“We are extremely excited to see edasalonexent change the trajectory of disease in the MoveDMD trial with substantially slowed disease progression,” said Jill C. Milne, Ph.D., Chief Executive Officer of Catabasis. “Boys treated with edasalonexent stabilized; they experienced meaningful improvements in muscle function compared to the rates of change observed during the control period. Importantly, other supportive positive measures of muscle health were observed. We look forward to advancing edasalonexent as a disease-modifying therapy in a single Phase 3 pivotal trial as soon as possible with the goal of providing a meaningful impact on disease progression for all boys affected by Duchenne.”

“Our goal in treating boys with Duchenne is to slow the progression of the disease. It is tremendously encouraging to see boys taking edasalonexent stabilize in their functional abilities and MRI T2 measures along with its continued safety profile,” said Richard Finkel, M.D., Chief, Division of Neurology, Department of Pediatrics at Nemours Children’s Health System and a Principal Investigator for the study. “I look forward to continuing to investigate edasalonexent as a potential therapy for the many boys affected by this devastating disease.”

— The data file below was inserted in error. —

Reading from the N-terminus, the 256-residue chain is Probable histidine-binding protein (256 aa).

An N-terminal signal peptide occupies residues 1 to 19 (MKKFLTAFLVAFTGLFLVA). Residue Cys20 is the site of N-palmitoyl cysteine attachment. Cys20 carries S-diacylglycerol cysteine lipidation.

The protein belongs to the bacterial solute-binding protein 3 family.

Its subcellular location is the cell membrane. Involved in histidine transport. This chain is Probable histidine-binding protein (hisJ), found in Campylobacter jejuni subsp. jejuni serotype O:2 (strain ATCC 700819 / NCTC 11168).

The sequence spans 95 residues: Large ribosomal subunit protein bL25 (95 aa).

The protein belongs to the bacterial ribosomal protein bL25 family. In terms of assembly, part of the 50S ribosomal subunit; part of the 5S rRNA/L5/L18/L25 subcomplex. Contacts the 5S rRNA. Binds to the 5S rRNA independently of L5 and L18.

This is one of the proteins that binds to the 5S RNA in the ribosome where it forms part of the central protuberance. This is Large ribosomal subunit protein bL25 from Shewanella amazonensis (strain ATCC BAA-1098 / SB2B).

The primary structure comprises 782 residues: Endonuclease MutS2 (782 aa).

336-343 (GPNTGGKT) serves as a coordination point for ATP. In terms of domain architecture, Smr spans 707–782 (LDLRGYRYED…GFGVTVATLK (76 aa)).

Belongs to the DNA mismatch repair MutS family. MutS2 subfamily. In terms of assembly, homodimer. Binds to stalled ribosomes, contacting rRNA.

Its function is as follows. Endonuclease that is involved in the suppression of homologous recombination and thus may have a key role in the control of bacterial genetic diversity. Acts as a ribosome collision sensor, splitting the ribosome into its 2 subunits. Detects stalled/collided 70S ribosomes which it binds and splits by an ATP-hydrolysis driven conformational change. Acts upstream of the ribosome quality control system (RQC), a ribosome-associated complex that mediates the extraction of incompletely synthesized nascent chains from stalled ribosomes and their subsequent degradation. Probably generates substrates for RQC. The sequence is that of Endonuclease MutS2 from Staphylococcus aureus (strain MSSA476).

In the MoveDMD trial, a substantial slowing of the disease progression of DMD was seen in boys treated with edasalonexent compared to the rates of change during the control period. Through 36 weeks of treatment, the 100 mg/kg/day treatment group showed clinically meaningful numerical improvements in rates of decline compared to rates of change during the control period across all three timed function tests (10-meter walk/run, 4-stair climb and time to stand), as well as the North Star Ambulatory Assessment (NSAA), an integrated global assessment of muscle function. Control period changes were measured prior to boys receiving edasalonexent, either prior to Phase 2 or in the placebo group, for time periods averaging 39 weeks. In the 100 mg/kg/day treatment group, 16 boys commenced edasalonexent either at the beginning of Phase 2 or at the beginning of the open-label extension. At the time of the open-label extension data analysis, all 14 boys continuing to participate had received 100 mg/kg/day for 24 weeks and 11 had completed 36 weeks of 100 mg/kg/day edasalonexent treatment. Results are detailed for the 100 mg/kg/day treatment group as all boys are now taking this dose in the open-label extension.